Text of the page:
- Number 372 |
- September 24, 2012
Aindrila Mukhopadhyay’s two missions: Bioenergy and art
Aindrila Mukhopadhyay’s daytime mission is
science, studying microbial stress and
response in order to further the production
of biofuels. After hours, she turns to art,
sketching scenes in the Mission, her
San Francisco neighborhood.
In her laboratory at the Joint BioEnergy Institute (JBEI), microbiologist Aindrila Mukhopadhyay of DOE's Lawrence Berkeley National Laboratory’s Physical Biosciences Division juggles anaerobic glove boxes, gene-copying PCR machines, centrifuges, and Erlenmeyer flasks. At home in San Francisco’s Mission District, the instruments are a bit simpler: a hand pencil sharpener, a sketchbook, and a pair of No. 2B soft graphite sketching pencils.
Self-taught and self-effacing, Aindrila (pronounced Oin-Drill-la) has built a following for her black-and-white drawings of her colorful neighborhood. Her originals have sold in local galleries and cafes, and seven of them were published in The Comic Book Guide to the Mission, a collection celebrating local culture and the work of Mission District artists. Many of her sketches can be seen on her website, and with her photography too, she shows an eye for cultural diversity and architectural charm.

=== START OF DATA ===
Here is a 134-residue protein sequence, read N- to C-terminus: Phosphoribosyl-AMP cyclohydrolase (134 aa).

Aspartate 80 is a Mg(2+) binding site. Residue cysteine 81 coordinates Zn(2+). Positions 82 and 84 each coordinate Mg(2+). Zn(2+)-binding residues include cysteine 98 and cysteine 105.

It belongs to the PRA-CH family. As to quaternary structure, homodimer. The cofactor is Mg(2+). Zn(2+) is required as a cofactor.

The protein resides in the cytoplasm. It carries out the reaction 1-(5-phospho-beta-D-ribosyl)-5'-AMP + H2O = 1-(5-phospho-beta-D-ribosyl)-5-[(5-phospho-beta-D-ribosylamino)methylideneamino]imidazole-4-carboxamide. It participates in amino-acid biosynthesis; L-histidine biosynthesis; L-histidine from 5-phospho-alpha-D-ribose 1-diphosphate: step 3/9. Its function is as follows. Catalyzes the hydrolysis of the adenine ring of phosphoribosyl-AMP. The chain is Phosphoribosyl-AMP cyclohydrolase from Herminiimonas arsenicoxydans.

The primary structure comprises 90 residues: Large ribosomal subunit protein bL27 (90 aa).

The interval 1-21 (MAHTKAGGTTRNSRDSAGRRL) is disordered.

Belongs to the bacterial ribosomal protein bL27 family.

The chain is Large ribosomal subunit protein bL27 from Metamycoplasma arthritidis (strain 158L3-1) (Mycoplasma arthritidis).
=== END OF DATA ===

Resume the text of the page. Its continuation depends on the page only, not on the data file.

A native of Bengal, India, Aindrila loves the bustling, multi-cultural life of the Mission, where she lives with her husband and young son. “I like to capture the energy of the place,” she says of her drawings, which she calls, “my little doodles.” Motherhood has, in fact, taken a bite out of her doodling time, but the passion for an artistic time-out is as strong as ever.
There is no question that she also enjoys her day jobs. She heads the Mukhopadhyay Group, an interdisciplinary team whose overall interests are signaling and stress response in both environmental and engineered organisms. “Recently we have become interested in studying signaling and response in cyanobacteria that dominate desert soil crusts.”
For DOE’s ENIGMA project, her group studies Desulfovibrio vulgaris, an anaerobic bacterium capable of taking water-soluble metals out of solution — a trait that could be harnessed to keep pollutants out of water supplies. At JBEI, her Biofuels Toxicity and Tolerance Group is tackling the problem of how to protect fuel-producing microbes from poisoning themselves with their desired byproducts, and her second JBEI group is engaged in biochemical analysis of biofuels production using functional genomics, proteomics, and metabolomics — and hence is named, with a bit of scientific/artistic tongue-in-cheek, “The Omics Group.”While laboratory science and sketchbook art may not seem a natural fit, Aindrila finds they have much in common. “Both areas require creativity and imagination,” she says. “And like any other skill, the more you draw or create experiments, the better you get at it, and the more you enjoy it.”
Submitted by DOE's Lawrence Berkeley National Laboratory